Friday 3 April 2015


The town of Lewes is ringed by roughly four housing areas. The Roman/Norman part of the town sits on the strip from the Ouse Valley up to and around the castle site; the housing is arranged loosely around this on the hillsides. If you want flat walking you don't move here as any walk involves a hike up a stiff gradient sooner or later. Why am I telling you this? Well mainly for historical reasons we live at just about the highest point of all this, half way up the Downs, yards from the 1264 battle site.
Now accepted wisdom states that model railways in the garden need to be flat -  I don't got flat... I got about a 1 in 15 slope at the bottom which winds up even steeper at the top. So why an I building  something outside? 
This is true civil engineering: cut-in at the top and raised on a bank at the bottom (the trackbed  in the photo is 12" decorative  walling blocks). So far I've managed to use bits of walling and tat from around the garden. That's now run out, but track is now down (1" brass screws rather than my usual cut-down Peco pins) and the inaugural light engine ran around the first 10' feet of track with a Mk1 Dr Martin buffer stop in use.
This is all weirdly different from building baseboards. 


  1. Well I suppose at least building a garden line under those conditions is a challenge!
    Have you put anything between the track and the foundation (wood or whatever) to screw the sleepers to or are they fixed directly to the blocks? It looks like the latter in the photo.
    Good idea to use up stuff lying around as it has the dual benefits of saving money and getting rid of junk.
    The little loco certainly looks good out there, must admit that the closest I ever got to a garden line was in the little back yard when we lived in Eastbourne with the LGB stuff I bought with the winnings from the Continental Modeller Cup draw one year but I never fixed it down out there as I suspected the local scrotes would climb over the wall and either smash it or nick it.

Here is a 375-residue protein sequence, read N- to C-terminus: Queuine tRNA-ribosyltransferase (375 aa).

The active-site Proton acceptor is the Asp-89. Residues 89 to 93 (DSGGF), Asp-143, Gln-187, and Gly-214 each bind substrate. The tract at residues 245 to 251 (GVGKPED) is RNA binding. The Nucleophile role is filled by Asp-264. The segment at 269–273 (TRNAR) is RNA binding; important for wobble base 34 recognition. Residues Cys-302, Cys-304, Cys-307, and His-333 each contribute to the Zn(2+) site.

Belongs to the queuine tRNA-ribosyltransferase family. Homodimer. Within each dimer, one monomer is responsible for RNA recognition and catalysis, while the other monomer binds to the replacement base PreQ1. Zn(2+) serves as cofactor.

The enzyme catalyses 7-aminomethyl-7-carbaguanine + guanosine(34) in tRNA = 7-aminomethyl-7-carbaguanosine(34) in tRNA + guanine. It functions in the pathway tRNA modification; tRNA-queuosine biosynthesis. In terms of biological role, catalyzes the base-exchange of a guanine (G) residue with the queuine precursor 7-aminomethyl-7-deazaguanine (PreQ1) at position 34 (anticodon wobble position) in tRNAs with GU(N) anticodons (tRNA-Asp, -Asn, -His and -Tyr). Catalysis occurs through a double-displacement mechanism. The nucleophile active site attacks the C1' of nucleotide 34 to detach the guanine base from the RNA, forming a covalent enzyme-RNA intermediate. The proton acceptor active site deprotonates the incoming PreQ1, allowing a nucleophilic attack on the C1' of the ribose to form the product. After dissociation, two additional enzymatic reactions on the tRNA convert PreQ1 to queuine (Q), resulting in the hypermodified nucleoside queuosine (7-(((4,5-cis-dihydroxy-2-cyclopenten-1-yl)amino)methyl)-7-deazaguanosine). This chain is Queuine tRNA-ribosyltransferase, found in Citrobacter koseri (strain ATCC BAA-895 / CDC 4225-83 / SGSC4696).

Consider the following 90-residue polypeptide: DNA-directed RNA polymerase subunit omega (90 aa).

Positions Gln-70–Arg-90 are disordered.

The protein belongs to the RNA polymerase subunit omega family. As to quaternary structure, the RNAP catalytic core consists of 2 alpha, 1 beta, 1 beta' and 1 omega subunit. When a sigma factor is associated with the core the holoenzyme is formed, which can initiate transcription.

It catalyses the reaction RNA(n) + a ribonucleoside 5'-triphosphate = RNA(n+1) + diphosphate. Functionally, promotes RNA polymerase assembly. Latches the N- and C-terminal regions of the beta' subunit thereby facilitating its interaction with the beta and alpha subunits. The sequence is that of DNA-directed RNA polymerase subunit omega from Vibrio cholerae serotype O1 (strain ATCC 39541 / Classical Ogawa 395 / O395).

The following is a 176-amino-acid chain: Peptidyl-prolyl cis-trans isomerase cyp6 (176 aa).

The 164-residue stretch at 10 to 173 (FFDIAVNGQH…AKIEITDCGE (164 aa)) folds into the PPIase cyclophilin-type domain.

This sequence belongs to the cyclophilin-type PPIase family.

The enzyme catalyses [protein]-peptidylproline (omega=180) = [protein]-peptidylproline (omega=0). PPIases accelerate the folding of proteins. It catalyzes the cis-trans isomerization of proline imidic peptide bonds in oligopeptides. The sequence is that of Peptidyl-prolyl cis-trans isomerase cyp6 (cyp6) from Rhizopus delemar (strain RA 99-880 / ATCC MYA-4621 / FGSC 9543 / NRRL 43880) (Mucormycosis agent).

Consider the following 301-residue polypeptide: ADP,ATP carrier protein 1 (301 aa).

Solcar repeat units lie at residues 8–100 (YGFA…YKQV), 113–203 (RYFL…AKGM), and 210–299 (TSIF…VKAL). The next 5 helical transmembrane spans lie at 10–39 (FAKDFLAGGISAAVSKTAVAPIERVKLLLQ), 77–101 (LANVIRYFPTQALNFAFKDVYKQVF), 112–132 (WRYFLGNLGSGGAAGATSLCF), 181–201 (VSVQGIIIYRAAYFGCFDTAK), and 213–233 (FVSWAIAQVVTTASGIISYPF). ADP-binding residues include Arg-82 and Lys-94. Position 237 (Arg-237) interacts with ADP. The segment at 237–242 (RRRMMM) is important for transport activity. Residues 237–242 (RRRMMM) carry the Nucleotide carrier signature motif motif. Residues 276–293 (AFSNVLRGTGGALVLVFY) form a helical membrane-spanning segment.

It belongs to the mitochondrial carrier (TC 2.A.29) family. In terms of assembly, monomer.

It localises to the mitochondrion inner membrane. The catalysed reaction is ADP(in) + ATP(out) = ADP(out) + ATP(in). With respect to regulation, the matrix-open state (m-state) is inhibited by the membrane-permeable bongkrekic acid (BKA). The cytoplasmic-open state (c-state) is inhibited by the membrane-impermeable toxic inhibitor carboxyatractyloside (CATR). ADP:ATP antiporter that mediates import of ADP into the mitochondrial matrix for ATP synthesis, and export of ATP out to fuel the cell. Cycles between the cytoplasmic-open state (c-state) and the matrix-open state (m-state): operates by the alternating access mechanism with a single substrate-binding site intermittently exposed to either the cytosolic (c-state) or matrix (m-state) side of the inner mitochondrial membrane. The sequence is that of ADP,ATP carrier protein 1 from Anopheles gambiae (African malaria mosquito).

I suppose I could do something here on the balcony outside the living room window but I don't think my vertigo would cope and it would probably get covered in pigeon poo.
    Watching with interest....have you built anything for the loco to pull yet?

  2. It's straight onto the concrete.
    A Coopercraft wagon and a Binnie Skip. All quite lo-tech as you might expect.

  3. I think a few Cooper Craft wagons and Binnie skip (there might have been a Binnie slate wagon too) were about as far as I've ever got with 16mm, though I might go mad one day and build the GVT coach kit that's lurking somewhere.........for some reason the wheels I got are a bit big (meant for W&L wagons I think) so it might end up with the wheels protruding through the floor bugbox/Limping Lulu stylee.

    Lo-tech sounds good, it's often easy to get hung up on things because you haven't the time/inclination/resources to do whatever is "recommended" (or just fashionable).

    Nice day for pottering in the garden but I haven't got one and have a stinking cold so pottering indoors instead.